We started with a small fig and pistachio focaccia, followed by a frozen dollop of yuzu to get us prepped for what was to be a memorable dinner.  A pretty plate of miniature root vegetables and goat cheese pearls appeared next, which reminded Kevin and I of Manresa where a few years ago Chef David Kinch gave us what looked like a small garden that included edible “dirt.”  Chef Chemel’s “dirt” provided a nice texture contrast to the root vegetables but I didn’t care for the dish too much.  The bread service was not amazing and again, the French Echire butter they served had us thinking back to Manresa where we learned that their butter was house made, using the milk from a cow named Betty who lived a short distance away (chuckle, chuckle).

The next course was aptly named “caviar farfait” and it was gorgeous as well as delicious.  I’m sure we could have asked about each of the components of the dish but we just ate and enjoyed what was presented in front of us.  I did take a few minutes to admire the vessel it came in, the colors of each of the layers, and thought it was almost too pretty to eat.

Next up was what was called a “62 degree egg” with French green lentils and vermouth sabayon.  I love eggs and I think it’s very difficult to make good eggs.  This well seasoned, prepared, and presented dish made me very happy.  But again, if I have to put it against the memorable/unbelievable/famous/work-of-art egg creation at Manresa, Chef Kinch gets my vote.  Next came an “autumn salad,” which I didn’t find too special but on the table at this time was a clear tea pot with a small candle underneath that helped infuse mushrooms into the dark consume that was to be our next course.  The resulting brown liquid, gray mushroom puree, and pale slices of maitake mushrooms didn’t look very pretty, but it tasted like all the world’s mushrooms were condensed into that little bowl.  It was very intense.  We continued with gently cooked turbo with pumpkin scales, in a broth that had beautifully balanced Thai flavors with hints of kaffir limes, lemongrass, and coconut.  The firmness of the turbo surprised me (not in a good way) but the flavors were all there and I thought the presentation of this dish was by far the most beautiful of the evening.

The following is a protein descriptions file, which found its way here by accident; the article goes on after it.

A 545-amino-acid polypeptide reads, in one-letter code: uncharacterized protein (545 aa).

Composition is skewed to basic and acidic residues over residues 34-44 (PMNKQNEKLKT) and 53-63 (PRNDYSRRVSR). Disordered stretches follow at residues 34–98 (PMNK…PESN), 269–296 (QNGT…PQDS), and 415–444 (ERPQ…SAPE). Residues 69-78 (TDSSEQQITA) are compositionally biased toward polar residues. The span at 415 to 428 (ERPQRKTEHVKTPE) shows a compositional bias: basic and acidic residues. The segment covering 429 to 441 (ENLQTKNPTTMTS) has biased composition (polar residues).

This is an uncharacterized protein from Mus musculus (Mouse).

Table side preparation of mushroom consume

Turbo with pumpkin scales

Suckling pig

Next came tender and delicate Maine lobster (delectable), a palate cleanser of green apple in three forms (sorbet, raw cubes, and powder) before moving on to the meat courses.  I really liked the suckling pig but Kevin thought it should be richer; we both agreed that the venison dish with chestnut cream was absolutely wonderful.  The cheese course had us nibbling on Vallee D’Aspe, a raw goat’s milk cheese from the Pyrenees and Le Coulommiers, a cow’s milk cheese from Seine-et-Marne.  For dessert there was an incredible rocky road ice cream, which we assumed the chef prepared using liquid nitrogen, that had a crispy crunch, a shock of chewy coldness, and soft morsels of marshmallows in each bite.  I was disappointed by the small madeleines with passion fruit and guava, but the macadamia mochi was wonderful to pop in the mouth as we finished our meal.

Chef Chemel's rocky road ice cream

We couldn’t help comparing our experience at Baumé with our five-hour-marathon gourmand tasting at Manresa.  While the meal at Manresa remains as one of the best dining experiences of my life, Kevin and I agree that Baumé measured up nicely and our meal was great.  Chef Chemel is undoubtedly talented, and deserves all the recognition and success coming his way.

Final bite: mochi with macadamia nuts

Baumé: 201 S. California Ave., Palo Alto, CA 94306 Tel: 650.328.8899

Manresa: 320 Village Ln., Los Gatos, CA 95030 Tel: 408.354.4330

Pho Queen Noodle House: 1133 Tasman Dr.,  Sunnyvale, CA 94089

Gombei: multiple locations but our favorite is in Menlo Park.  1438 El Camino Real., Menlo Park, CA 94025

La Costeña: 2078 Old Middlefield Way., Mountain View, CA

GocHi: 19980 E Homestead Rd., Cupertino, CA 95014